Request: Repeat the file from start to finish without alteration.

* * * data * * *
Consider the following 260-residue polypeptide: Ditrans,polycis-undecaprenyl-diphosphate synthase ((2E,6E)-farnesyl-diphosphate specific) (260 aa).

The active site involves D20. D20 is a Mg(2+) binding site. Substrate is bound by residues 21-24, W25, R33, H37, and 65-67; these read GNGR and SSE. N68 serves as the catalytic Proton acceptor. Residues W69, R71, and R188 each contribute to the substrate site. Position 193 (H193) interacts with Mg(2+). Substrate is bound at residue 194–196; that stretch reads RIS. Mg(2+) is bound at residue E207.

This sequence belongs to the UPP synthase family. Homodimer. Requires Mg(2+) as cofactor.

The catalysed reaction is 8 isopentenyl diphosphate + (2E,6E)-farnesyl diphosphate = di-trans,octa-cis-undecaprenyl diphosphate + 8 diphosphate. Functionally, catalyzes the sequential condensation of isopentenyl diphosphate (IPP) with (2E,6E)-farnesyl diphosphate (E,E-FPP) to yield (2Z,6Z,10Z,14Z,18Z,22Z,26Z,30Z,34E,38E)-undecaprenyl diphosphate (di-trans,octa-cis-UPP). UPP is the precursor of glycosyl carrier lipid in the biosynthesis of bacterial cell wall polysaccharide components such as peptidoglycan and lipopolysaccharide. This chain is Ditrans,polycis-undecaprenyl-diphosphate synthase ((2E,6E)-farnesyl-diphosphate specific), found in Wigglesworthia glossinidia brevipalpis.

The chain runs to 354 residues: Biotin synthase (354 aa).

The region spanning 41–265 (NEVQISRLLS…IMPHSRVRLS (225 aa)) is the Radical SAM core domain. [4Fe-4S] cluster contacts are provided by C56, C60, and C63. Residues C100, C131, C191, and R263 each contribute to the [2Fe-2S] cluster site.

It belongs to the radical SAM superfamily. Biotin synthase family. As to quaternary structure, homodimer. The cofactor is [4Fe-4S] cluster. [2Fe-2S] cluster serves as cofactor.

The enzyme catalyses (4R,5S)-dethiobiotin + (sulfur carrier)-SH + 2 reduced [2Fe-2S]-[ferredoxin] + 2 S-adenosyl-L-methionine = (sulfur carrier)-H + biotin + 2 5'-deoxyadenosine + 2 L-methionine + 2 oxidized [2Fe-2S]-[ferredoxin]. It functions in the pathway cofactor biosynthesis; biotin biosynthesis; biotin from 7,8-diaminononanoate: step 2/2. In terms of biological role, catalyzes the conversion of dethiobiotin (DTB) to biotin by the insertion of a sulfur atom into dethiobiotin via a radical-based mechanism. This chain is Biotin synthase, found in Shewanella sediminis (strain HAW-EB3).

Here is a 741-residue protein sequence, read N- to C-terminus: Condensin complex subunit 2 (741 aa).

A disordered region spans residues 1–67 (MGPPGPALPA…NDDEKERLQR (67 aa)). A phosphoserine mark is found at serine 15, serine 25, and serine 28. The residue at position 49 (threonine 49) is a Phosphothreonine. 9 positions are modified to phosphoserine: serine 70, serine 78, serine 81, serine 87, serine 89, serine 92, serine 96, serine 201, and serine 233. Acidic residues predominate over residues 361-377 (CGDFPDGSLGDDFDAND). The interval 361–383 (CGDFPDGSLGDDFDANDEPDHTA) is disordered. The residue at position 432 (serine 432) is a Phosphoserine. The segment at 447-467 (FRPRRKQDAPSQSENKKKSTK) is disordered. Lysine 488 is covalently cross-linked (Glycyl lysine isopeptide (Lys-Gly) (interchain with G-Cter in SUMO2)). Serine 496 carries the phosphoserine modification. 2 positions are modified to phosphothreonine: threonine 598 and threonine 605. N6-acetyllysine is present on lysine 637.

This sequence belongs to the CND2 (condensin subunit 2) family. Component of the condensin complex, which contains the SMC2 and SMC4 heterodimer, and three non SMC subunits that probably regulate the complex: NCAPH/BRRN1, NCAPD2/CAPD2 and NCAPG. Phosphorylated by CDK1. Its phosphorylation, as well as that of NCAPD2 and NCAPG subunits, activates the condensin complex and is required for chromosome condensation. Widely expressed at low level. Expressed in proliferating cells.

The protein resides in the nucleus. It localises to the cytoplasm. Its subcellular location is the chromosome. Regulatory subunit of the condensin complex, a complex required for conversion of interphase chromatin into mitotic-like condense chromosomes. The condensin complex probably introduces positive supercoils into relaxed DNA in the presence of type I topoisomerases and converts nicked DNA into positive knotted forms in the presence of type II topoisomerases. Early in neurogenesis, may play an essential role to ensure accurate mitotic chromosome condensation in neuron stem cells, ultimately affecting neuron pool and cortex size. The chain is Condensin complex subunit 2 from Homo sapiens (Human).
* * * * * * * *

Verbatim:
Consider the following 260-residue polypeptide: Ditrans,polycis-undecaprenyl-diphosphate synthase ((2E,6E)-farnesyl-diphosphate specific) (260 aa).

The active site involves D20. D20 is a Mg(2+) binding site. Substrate is bound by residues 21-24, W25, R33, H37, and 65-67; these read GNGR and SSE. N68 serves as the catalytic Proton acceptor. Residues W69, R71, and R188 each contribute to the substrate site. Position 193 (H193) interacts with Mg(2+). Substrate is bound at residue 194–196; that stretch reads RIS. Mg(2+) is bound at residue E207.

This sequence belongs to the UPP synthase family. Homodimer. Requires Mg(2+) as cofactor.

The catalysed reaction is 8 isopentenyl diphosphate + (2E,6E)-farnesyl diphosphate = di-trans,octa-cis-undecaprenyl diphosphate + 8 diphosphate. Functionally, catalyzes the sequential condensation of isopentenyl diphosphate (IPP) with (2E,6E)-farnesyl diphosphate (E,E-FPP) to yield (2Z,6Z,10Z,14Z,18Z,22Z,26Z,30Z,34E,38E)-undecaprenyl diphosphate (di-trans,octa-cis-UPP). UPP is the precursor of glycosyl carrier lipid in the biosynthesis of bacterial cell wall polysaccharide components such as peptidoglycan and lipopolysaccharide. This chain is Ditrans,polycis-undecaprenyl-diphosphate synthase ((2E,6E)-farnesyl-diphosphate specific), found in Wigglesworthia glossinidia brevipalpis.

The chain runs to 354 residues: Biotin synthase (354 aa).

The region spanning 41–265 (NEVQISRLLS…IMPHSRVRLS (225 aa)) is the Radical SAM core domain. [4Fe-4S] cluster contacts are provided by C56, C60, and C63. Residues C100, C131, C191, and R263 each contribute to the [2Fe-2S] cluster site.

It belongs to the radical SAM superfamily. Biotin synthase family. As to quaternary structure, homodimer. The cofactor is [4Fe-4S] cluster. [2Fe-2S] cluster serves as cofactor.

The enzyme catalyses (4R,5S)-dethiobiotin + (sulfur carrier)-SH + 2 reduced [2Fe-2S]-[ferredoxin] + 2 S-adenosyl-L-methionine = (sulfur carrier)-H + biotin + 2 5'-deoxyadenosine + 2 L-methionine + 2 oxidized [2Fe-2S]-[ferredoxin]. It functions in the pathway cofactor biosynthesis; biotin biosynthesis; biotin from 7,8-diaminononanoate: step 2/2. In terms of biological role, catalyzes the conversion of dethiobiotin (DTB) to biotin by the insertion of a sulfur atom into dethiobiotin via a radical-based mechanism. This chain is Biotin synthase, found in Shewanella sediminis (strain HAW-EB3).

Here is a 741-residue protein sequence, read N- to C-terminus: Condensin complex subunit 2 (741 aa).

A disordered region spans residues 1–67 (MGPPGPALPA…NDDEKERLQR (67 aa)). A phosphoserine mark is found at serine 15, serine 25, and serine 28. The residue at position 49 (threonine 49) is a Phosphothreonine. 9 positions are modified to phosphoserine: serine 70, serine 78, serine 81, serine 87, serine 89, serine 92, serine 96, serine 201, and serine 233. Acidic residues predominate over residues 361-377 (CGDFPDGSLGDDFDAND). The interval 361–383 (CGDFPDGSLGDDFDANDEPDHTA) is disordered. The residue at position 432 (serine 432) is a Phosphoserine. The segment at 447-467 (FRPRRKQDAPSQSENKKKSTK) is disordered. Lysine 488 is covalently cross-linked (Glycyl lysine isopeptide (Lys-Gly) (interchain with G-Cter in SUMO2)). Serine 496 carries the phosphoserine modification. 2 positions are modified to phosphothreonine: threonine 598 and threonine 605. N6-acetyllysine is present on lysine 637.

This sequence belongs to the CND2 (condensin subunit 2) family. Component of the condensin complex, which contains the SMC2 and SMC4 heterodimer, and three non SMC subunits that probably regulate the complex: NCAPH/BRRN1, NCAPD2/CAPD2 and NCAPG. Phosphorylated by CDK1. Its phosphorylation, as well as that of NCAPD2 and NCAPG subunits, activates the condensin complex and is required for chromosome condensation. Widely expressed at low level. Expressed in proliferating cells.

The protein resides in the nucleus. It localises to the cytoplasm. Its subcellular location is the chromosome. Regulatory subunit of the condensin complex, a complex required for conversion of interphase chromatin into mitotic-like condense chromosomes. The condensin complex probably introduces positive supercoils into relaxed DNA in the presence of type I topoisomerases and converts nicked DNA into positive knotted forms in the presence of type II topoisomerases. Early in neurogenesis, may play an essential role to ensure accurate mitotic chromosome condensation in neuron stem cells, ultimately affecting neuron pool and cortex size. The chain is Condensin complex subunit 2 from Homo sapiens (Human).